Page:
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Other useful references

The following is a summary of the systematic review findings up to the date of our most recent literature search. If you have a specific clinical case, we strongly recommend you read all of the relevant references as cited and look for additional material published outside our search dates.

 

Intentional non-scald burns

  • Three cases of sulphuric acid burns due to methamphetamine manufacture, deemed to be secondary to neglect 1,8
    • Each case suffered extensive burns to the mouth, larynx/pharynx and oesophagus. Two also experienced extensive burns to their neck, chest and abdomen 1,8 and another to their hands 1
  • A three year old child with pharyngeal caustic burn of intentional cause, rank 1 for abuse 2
    • This study highlights the frequency of non-abusive alkaline caustic ingestions, predominantly in children aged less than three years 2
  • An estimate of the age of burns by using inflammatory cell markers has been conducted on adult post-mortem samples 3
  • Children with ADHD sustain more burns than those without 4,5
  • Hair straighteners are becoming an increasingly common cause of unintentional contact burns 6,7,10
    • A recent Australian series identified 22 children over a 5 year period ranging in age from 9 months to 14 years with a peak age of 43.4 months 10
  • Injuries from hair straighteners are predominantly in children less than four years of age, affecting dorsal and ventral aspects of hands or dorsal and plantar aspects of feet 6
  • Study highlighting prevalence of sunburn is areas of low sun exposure (Ireland) where 46% of children aged less than 12 years experienced sunburn, despite 83% of parents using some sun protection for their children 9
  • A survey of over 2000 children aged less than five years seen in the Emergency Department (ED) annually in the US for non-intentional cigarette burns or poisonings. The commonest location for the burns was on the eyelids or face (87%), and the commonest age was less than two years old (82%). One assumption may be that children were far more likely to be brought to the ED for burns in such locations than to limbs 11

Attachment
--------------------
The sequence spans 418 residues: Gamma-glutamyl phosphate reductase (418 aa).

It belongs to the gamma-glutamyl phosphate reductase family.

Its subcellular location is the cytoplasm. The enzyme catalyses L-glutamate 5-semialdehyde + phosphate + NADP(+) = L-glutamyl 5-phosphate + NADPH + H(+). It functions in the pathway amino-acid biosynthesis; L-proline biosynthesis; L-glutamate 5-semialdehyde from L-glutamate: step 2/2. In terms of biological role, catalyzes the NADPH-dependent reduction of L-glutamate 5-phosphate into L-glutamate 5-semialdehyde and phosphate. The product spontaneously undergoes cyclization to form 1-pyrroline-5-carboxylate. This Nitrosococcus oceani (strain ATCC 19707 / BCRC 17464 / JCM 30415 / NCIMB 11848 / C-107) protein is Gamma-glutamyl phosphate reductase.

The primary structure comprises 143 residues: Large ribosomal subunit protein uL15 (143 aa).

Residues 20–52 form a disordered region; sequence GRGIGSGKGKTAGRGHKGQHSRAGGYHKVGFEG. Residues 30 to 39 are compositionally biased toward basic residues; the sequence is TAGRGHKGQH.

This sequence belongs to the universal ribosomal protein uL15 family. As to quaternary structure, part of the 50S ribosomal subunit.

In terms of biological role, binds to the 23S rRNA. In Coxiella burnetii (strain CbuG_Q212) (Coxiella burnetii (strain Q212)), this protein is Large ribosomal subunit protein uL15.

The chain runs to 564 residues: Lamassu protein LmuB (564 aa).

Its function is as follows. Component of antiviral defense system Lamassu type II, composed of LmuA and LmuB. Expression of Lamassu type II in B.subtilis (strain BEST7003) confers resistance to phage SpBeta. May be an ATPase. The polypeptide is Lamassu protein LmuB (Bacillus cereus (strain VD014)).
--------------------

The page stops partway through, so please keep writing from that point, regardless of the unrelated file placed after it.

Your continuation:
• Older children may self-inflict burns with aerosol cans (‘frosties’) which are deep dermal burns and may not present until some time later 12

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References

  1. Farst K, Duncan JM, Moss M, Ray RM, Kokoska E, James LP. Methamphetamine exposure presenting as caustic ingestions in children. Annals of Emergency Medicine. 2007;49(3):341-343 [Pubmed]
  2. Riffat F, Cheng A. Pediatric caustic ingestion: 50 consecutive cases and a review of the literature. Diseases of the Esophagus. 2009;22(1):89-94 [Pubmed]
  3. Tarran S, Langlois NE, Dziewulski P, Sztynda T. Using the inflammatory cell infiltrate to estimate the age of human burn wounds: a review and immunohistochemical study. Medicine, Science and the Law. 2006;46(2):115-126 [Pubmed]
  4. Badger K, Anderson L, Kagan RJ. Attention deficit-hyperactivity disorder in children with burn injuries. Journal of Burn Care & Research. 2008;29(5):724-729 [Pubmed]
  5. Ghanizadeh A. Small burns among out-patient children and adolescents with attention deficit hyperactivity disorder. Burns. 2008;34(4):546-548 [Pubmed]
  6. Wilson Jones N, Wong P, Potokar T. Electric hair straightener burns an epidemiological and thermodynamic study. Burns. 2008;34(4):521-524 [Pubmed]
  7. Duncan RA, Waterston S, Beattie TF, Stewart K. Contact burns from hair straighteners: a new hazard in the home. Emergency Medicine Journal. 2006;23(3):e21 [Pubmed]
  8. Burge M, Hunsaker JC 3rd, Davis GJ. Death of a toddler due to ingestion of sulfuric acid at a clandestine home methamphetamine laboratory. Forensic Science, Medicine, and Pathology. 2009;5(4):298-301 [Pubmed]
  9. Kiely AD, Hourihane J. Sun exposure and sun protection practices of children and their parents. Irish Medical Journal. 2009;102(5):139-140, 142-143 [Pubmed]
  10. Poiner ZM, Kerr MD, Wallis BA, Kimble RM. Straight to the emergency department: burns in children caused by hair-straightening devices. Medical Journal of Australia. 2009;191(9):516-517 [Pubmed citation only]
  11. Quirk JT. Cigarette-related injuries to young children in the USA, 2002-2007. Public Health. 2009;123(9):628-629 [Pubmed citation only]
  12. Stefanutti G, Yee J, Sparnon AL. Cryogenic burns from intentional use of aerosol spray in children: an emerging phenomenon. Burns. 2010;36(5):e65-e67 [Pubmed citation only]

 

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